Author: AntonGiulio de’Robertis – 20/02/2022
The Ukrainian Crisis and Stability in Europe
The massive concentration of Russian forces in the Voronetz area about 230 kilometers away from the Ukrainian border alarmed Western observers who saw it as preparing an invasion of the whole of Ukraine.
However, those Russian military measures could have been adopted with a different reason, linked to the fact that the Ukrainian army, which faces the irregular forces of the pro-Russian separatists of Donetsk and Lugamsk, thanks to the substantial supplies of armaments received from the West has been enormously strengthened compared to the conditions it was in at the time of the conclusion of the Minsk agreements, of 2015. An agreement that, in addition to a program of normalization measures never implemented, had sanctioned a ceasefire in the conflict between the forces of the Kiev government and the separatist militias of Donetsk and Lugansk.
The continuous influx of Western armaments to the Ukrainian army was thus creating an imbalance on the Donbass front that made it possible the success of an eventual push of the regular government units that could have overwhelmed the resistance of the separatist forces, consisting mainly of irregular units. The large concentration of Russian forces near the Donbass front therefore had objectively a deterrent function against the temptation to launch a government offensive against the separatists.
If the intent of Russia was fundamentally this, the Western alarm has allowed her to achieve a much wider result by obtaining the listening and taking into consideration by the United States and Europeans, France and Germany in the lead, of its concerns about the subsequent alterations to its detriment of the strategic equation in Europe due to the progressive enlargement of NATO and the consequent approaching its borders of declaredly defensive but essentially dual use weapon systems.
Moscow’s previous attempts to initiate a discussion with Westerners on the problems of European security, considered globally and therefore also extended to Russia, had always failed. In 2008, the West also opposed a fin de non recevoir to the demanding proposal put forward by the then President Medvedev to negotiate a new European security order by convening a special conference.
This time, the West, with the Americans in the lead, while reiterating its refusal to the Russian request to exclude any possibility of further enlargement of the Atlantic alliance to Ukraine, said it was ready to negotiate on the security concerns raised by Moscow. In particular, the French president, who hastened to Moscow, spoke of the opportunity to start reflection on a new architecture of European security, brushing up on a project and terminology that had been talked about a lot in the aftermath of the end of the Cold War.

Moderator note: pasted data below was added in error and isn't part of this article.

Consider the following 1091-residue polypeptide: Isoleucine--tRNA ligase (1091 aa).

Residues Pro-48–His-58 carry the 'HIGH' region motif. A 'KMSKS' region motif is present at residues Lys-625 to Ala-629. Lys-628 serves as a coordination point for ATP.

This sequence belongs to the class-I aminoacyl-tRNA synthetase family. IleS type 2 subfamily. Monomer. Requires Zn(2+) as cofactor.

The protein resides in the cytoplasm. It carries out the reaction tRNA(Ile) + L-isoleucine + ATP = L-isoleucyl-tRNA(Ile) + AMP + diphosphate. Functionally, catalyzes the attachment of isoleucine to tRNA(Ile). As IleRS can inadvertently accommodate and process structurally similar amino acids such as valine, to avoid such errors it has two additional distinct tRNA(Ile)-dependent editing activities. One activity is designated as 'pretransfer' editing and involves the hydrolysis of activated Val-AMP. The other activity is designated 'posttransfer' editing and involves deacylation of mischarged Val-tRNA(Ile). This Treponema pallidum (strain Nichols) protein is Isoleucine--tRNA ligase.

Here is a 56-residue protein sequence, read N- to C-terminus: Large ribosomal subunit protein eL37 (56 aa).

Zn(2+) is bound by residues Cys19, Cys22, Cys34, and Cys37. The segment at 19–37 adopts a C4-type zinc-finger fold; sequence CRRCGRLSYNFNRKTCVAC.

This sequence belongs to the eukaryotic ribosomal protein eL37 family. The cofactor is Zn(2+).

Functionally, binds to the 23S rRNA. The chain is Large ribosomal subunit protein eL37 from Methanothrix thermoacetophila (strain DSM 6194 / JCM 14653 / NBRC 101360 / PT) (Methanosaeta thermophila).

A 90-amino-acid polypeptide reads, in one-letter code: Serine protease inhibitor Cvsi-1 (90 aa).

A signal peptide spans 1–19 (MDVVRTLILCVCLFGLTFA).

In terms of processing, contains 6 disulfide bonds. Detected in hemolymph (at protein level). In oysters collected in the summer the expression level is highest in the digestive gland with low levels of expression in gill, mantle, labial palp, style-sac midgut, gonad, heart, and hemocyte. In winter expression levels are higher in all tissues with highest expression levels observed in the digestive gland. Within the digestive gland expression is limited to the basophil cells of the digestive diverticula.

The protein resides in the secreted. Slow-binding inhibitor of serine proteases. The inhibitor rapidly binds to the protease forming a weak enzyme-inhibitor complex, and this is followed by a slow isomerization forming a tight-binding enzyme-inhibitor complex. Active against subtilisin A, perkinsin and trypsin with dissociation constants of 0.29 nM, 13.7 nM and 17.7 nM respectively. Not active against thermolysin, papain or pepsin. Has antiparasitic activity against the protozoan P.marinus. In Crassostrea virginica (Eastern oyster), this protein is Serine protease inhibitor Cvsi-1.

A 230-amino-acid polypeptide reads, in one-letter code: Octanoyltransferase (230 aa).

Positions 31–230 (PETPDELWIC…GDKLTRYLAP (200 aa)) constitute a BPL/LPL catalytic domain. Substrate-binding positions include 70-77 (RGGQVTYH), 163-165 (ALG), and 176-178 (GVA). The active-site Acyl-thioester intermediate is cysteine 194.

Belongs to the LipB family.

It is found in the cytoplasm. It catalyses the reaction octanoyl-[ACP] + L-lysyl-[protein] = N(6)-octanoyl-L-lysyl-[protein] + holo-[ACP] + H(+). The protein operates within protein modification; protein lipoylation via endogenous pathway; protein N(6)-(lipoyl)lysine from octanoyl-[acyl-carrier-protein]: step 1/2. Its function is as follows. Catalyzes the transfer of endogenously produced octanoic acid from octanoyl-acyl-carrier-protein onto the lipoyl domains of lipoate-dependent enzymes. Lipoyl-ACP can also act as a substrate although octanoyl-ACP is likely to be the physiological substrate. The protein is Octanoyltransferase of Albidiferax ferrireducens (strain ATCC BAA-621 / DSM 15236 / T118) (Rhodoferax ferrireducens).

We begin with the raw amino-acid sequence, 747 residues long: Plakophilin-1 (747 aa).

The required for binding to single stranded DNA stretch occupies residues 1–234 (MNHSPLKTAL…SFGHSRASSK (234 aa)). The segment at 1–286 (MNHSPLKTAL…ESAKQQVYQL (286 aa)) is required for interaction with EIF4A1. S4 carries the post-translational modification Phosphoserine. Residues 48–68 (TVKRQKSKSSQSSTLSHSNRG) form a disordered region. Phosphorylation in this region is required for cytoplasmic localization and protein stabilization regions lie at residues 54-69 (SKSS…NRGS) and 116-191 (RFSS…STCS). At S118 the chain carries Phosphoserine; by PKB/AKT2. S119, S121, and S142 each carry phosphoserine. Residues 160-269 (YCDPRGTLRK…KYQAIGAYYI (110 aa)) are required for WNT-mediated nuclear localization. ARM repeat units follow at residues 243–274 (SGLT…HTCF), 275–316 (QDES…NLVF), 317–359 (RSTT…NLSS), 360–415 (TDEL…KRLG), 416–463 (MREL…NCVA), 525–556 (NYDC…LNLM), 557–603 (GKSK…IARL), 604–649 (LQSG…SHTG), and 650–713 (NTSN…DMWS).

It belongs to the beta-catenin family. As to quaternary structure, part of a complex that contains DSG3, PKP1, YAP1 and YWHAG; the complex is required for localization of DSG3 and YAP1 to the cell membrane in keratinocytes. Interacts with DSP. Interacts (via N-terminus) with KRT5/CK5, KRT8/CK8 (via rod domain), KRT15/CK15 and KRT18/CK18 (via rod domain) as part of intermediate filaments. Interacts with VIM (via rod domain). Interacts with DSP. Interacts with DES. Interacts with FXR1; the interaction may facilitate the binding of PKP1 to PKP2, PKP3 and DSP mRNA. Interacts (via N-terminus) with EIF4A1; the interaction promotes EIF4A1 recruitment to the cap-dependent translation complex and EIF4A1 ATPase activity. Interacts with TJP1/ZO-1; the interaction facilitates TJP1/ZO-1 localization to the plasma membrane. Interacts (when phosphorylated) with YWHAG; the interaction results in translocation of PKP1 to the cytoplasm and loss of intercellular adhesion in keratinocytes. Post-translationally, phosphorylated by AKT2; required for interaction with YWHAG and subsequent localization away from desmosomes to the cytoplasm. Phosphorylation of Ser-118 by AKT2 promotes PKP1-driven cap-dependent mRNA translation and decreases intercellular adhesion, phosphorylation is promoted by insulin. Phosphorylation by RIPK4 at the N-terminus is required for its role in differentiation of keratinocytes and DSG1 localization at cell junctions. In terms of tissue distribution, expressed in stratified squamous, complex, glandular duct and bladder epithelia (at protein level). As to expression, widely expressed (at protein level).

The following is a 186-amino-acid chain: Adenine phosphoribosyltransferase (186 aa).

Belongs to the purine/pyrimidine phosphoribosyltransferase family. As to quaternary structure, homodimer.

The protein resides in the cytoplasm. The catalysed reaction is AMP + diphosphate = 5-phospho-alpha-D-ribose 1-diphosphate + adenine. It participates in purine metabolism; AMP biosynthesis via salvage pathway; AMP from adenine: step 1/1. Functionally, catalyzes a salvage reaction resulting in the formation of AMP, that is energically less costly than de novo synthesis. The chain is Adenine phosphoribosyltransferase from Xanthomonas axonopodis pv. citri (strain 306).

With respect to the warnings of the Americans who continued to believe that an invasion of Ukraine by the Russian side was certain and imminent, French President Macron and the new German Chancellor Scholtz insisted and continue to insist on starting the implementation of the Minsk agreements. They met in Barlino, after the respective talks in Moscow with Putin, involving the Polish President Duda in their talks and therefore also in their conclusions.
The Ukrainian crisis has therefore reopened the question of the architecture of European security, of that European order of which we have already written that in order to be solid and stable must be accepted and recognized by all the actors involved in the European theater. Russia is undoubtedly one of the main players and its “unease” at the repeated alteration to its disadvantage of the strategic equation on the continent certainly does not help the solidity and stability of the existing order.
To the old criterion of the balance of power so dear to the diplomacy of the eighteenth and nineteenth centuries, one should add that of the balance of interests, because the existence of an interest perceived as seriously sacrificed by one of the actors of the European theater will always be a fact that will undermine the stability and solidity of the existing order on the continent.
AntonGiulio de’Robertis, Professor of History of Treaties and International Relations , University of Bari – Italy